Read 3 days in Cape Town at Christmas, Safaris around Kruger Park.

View photo galleries: Cape Town & Surroundings, South African Safaris.

We decided to divide the trip in two parts: the first part in & around Cape Town, the second part flying up North for safaris in the Kruger Park area. We flew with a one way to Cape Town, and back from Johannesburg’s Airport. You could also turn the itinerary around and start with the safari instead, depending on tickets prices.

If you wonder how choosing a safari works, read this post on the difference between private reserves, and rest camps at Kruger National Park: Safaris at Kruger. Choosing the latter you might be able to save money, of make it affordable for a whole family.

The highlight of the trip is, without a doubt, the three days safaris around Kruger National Park – and that’s also where a good chunk of the budget went.

Below you can find out itinerary.


1 – Arrival in Cape Town, check-in at Airbnb accommodation.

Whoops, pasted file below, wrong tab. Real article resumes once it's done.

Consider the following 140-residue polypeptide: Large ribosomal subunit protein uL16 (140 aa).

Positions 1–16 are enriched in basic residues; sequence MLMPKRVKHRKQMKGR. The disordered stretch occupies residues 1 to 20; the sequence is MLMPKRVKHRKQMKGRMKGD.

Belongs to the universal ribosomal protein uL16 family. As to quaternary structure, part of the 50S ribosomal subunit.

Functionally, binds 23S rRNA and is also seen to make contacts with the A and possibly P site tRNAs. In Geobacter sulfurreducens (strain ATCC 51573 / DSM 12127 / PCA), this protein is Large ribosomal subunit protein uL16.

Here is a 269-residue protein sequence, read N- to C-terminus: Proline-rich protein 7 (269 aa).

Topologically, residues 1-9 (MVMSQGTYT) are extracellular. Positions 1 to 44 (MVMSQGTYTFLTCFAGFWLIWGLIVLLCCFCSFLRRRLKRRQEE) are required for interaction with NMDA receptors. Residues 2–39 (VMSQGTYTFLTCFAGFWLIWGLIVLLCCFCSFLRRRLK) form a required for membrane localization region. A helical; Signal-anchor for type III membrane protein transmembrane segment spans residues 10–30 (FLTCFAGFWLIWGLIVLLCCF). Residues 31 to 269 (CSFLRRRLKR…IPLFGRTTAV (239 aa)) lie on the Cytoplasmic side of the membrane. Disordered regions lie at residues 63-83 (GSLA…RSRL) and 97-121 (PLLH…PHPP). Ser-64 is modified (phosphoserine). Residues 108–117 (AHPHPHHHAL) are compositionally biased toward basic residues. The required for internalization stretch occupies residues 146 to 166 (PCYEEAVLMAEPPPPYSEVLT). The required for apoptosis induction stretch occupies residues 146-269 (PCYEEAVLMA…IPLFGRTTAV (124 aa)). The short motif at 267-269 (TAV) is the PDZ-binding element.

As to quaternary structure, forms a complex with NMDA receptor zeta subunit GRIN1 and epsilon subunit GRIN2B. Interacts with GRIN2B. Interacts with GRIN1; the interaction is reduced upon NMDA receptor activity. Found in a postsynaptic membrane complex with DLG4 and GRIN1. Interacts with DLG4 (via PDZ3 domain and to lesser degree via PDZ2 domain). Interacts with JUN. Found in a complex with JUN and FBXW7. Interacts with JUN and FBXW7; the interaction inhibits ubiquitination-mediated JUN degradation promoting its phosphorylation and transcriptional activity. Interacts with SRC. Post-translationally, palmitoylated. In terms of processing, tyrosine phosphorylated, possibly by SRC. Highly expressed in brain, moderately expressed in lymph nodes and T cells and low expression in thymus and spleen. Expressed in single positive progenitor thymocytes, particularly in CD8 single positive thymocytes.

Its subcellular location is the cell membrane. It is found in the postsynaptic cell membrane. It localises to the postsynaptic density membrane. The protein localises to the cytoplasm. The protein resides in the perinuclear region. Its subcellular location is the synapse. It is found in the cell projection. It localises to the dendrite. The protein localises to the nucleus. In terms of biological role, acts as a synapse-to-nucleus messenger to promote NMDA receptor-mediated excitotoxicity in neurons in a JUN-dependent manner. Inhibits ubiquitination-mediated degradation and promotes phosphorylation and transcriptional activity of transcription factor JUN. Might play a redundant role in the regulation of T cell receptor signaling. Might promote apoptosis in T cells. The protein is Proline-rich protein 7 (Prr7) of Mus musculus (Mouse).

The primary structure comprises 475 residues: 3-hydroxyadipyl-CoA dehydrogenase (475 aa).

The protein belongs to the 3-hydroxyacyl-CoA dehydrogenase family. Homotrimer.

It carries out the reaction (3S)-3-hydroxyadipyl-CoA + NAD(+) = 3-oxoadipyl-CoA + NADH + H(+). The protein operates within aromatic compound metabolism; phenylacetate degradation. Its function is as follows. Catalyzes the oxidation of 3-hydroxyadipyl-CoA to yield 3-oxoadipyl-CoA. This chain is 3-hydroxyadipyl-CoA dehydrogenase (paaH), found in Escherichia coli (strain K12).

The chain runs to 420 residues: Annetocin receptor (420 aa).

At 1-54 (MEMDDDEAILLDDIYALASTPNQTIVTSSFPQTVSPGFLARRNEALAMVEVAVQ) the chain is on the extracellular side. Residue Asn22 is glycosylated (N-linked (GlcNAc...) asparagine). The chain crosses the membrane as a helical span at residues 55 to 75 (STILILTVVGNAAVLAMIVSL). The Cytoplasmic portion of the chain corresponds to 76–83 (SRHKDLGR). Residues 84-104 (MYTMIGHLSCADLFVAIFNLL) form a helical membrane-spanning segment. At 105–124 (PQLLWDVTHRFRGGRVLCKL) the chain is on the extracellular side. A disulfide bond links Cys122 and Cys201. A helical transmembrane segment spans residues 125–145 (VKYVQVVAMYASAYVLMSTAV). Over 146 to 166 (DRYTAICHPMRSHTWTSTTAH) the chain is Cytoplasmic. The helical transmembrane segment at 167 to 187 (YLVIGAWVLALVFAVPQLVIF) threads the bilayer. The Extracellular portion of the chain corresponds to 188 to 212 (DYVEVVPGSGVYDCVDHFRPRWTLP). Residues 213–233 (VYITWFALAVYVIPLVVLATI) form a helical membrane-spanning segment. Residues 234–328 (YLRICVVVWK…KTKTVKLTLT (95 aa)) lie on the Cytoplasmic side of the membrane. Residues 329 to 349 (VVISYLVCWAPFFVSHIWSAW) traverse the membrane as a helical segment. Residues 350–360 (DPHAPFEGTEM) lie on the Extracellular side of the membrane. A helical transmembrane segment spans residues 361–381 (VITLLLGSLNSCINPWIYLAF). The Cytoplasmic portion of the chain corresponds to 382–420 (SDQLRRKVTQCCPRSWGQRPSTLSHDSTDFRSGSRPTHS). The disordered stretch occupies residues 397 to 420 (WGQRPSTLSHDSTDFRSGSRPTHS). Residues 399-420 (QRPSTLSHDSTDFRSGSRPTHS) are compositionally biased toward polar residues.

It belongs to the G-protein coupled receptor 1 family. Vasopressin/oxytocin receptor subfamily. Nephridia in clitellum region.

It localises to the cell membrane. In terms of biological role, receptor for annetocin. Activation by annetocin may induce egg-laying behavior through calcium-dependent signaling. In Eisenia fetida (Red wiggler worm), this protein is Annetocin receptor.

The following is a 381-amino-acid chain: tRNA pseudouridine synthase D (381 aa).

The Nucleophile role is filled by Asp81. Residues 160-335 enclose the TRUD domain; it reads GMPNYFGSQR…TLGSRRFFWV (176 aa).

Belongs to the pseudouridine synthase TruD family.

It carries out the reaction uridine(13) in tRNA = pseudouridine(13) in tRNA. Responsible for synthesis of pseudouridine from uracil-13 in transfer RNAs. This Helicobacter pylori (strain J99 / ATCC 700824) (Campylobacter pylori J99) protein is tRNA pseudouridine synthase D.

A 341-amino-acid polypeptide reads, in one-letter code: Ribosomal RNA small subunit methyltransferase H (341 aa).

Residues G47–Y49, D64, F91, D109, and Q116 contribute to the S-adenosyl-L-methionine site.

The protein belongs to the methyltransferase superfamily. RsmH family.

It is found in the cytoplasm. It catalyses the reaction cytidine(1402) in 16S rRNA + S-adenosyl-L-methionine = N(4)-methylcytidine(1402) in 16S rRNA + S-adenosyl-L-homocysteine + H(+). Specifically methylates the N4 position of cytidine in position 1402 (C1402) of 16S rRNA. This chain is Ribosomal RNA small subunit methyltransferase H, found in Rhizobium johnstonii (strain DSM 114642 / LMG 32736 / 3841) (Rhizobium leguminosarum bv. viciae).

2 – Tour of Cape Town by bus.

3 – Surfing in Muizenberg, tasting wine in Stellenbosch.

4 – From Table Mountain to Cape of Good Hope, driving back to Camps Bay.

5 – Early departure from Cape Town, fly to Johannesburg and drive to Nelspruit for overnight stay at Loerie’s Call Guesthouse.

6 – Drive 3 hours to Elandela Private Game Reserve, afternoon safari.

7 – Early morning safari and day trip to Kruger Park to see elephants.

8 – Early morning safari, then drive 1 hour to Vuyani Safari Lodge for the afternoon safari.

9 – Early morning safari and drive 1 hour to UmVangati House. In the afternoon, boat trip to Blyde River Canyon (pre-booked by hotel).

10 – drive 7 hours to Johannesburg through Panoramic Route, and fly back.